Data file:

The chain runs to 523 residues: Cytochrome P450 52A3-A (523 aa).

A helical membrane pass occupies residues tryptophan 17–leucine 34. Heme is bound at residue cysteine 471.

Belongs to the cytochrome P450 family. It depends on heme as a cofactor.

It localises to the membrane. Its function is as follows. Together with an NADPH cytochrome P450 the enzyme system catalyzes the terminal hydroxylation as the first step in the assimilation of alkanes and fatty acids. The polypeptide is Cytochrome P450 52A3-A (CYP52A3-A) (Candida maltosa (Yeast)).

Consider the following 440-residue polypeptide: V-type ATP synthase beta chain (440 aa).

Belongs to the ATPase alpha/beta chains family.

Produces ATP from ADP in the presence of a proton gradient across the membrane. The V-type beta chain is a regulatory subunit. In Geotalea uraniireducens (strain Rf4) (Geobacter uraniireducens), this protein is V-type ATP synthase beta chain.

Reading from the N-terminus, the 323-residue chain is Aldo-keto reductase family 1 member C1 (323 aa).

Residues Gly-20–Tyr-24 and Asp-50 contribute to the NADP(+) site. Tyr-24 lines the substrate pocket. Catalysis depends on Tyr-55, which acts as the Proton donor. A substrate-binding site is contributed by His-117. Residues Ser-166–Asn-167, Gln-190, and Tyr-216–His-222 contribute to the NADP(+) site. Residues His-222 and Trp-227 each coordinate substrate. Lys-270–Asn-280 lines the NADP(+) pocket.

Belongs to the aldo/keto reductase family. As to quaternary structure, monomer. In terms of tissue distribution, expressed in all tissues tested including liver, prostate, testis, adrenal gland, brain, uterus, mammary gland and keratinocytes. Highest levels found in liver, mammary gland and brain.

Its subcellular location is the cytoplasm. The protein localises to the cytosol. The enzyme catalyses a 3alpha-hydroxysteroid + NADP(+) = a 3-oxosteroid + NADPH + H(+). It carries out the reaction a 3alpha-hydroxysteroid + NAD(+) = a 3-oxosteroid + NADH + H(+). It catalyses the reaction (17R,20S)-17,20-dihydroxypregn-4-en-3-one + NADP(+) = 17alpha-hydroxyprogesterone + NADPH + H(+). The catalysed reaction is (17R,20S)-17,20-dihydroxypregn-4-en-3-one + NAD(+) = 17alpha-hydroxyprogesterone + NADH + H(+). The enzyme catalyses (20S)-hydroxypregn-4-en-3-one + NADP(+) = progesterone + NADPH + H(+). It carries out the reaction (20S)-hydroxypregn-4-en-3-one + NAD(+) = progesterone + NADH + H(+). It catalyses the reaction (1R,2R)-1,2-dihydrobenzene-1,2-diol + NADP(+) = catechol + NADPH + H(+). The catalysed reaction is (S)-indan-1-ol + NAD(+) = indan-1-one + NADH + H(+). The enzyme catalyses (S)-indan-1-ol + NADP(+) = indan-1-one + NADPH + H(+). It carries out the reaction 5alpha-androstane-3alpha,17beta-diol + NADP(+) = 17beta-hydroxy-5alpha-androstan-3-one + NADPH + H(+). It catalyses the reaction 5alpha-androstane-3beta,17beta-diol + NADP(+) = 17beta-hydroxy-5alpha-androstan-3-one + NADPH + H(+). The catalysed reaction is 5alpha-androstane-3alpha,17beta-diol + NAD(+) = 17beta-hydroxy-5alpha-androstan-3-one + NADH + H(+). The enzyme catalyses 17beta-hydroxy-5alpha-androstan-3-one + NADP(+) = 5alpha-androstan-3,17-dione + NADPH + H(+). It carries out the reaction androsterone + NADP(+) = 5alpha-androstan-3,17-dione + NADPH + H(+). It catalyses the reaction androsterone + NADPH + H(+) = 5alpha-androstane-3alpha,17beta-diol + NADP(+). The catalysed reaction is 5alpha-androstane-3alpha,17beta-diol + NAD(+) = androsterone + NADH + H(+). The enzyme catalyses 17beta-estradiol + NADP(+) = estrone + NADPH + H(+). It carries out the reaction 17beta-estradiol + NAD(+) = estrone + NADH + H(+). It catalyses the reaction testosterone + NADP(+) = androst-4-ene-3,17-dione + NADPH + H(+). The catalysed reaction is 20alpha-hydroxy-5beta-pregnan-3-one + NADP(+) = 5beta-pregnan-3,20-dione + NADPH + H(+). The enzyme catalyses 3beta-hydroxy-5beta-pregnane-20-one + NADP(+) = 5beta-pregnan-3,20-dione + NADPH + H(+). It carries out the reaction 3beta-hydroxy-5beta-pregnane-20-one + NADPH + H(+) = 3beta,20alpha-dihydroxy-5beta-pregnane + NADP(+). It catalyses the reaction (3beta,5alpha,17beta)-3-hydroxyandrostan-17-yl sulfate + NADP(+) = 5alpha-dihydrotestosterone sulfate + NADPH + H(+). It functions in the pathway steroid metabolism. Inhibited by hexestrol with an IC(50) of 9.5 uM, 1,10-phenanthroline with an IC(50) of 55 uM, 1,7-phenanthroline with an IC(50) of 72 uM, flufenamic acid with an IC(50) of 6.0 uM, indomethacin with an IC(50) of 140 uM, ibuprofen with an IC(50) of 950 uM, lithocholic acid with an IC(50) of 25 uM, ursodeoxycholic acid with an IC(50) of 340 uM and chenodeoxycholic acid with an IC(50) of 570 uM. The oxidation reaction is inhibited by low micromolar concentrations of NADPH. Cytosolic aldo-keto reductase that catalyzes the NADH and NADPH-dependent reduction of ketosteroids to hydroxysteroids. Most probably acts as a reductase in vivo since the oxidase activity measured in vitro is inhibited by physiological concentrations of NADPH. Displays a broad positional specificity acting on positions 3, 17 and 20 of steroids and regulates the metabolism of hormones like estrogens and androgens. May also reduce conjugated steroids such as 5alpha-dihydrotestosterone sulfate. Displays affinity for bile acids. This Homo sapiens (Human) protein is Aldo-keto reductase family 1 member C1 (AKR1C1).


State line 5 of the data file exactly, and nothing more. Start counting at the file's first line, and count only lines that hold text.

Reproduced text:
Consider the following 440-residue polypeptide: V-type ATP synthase beta chain (440 aa).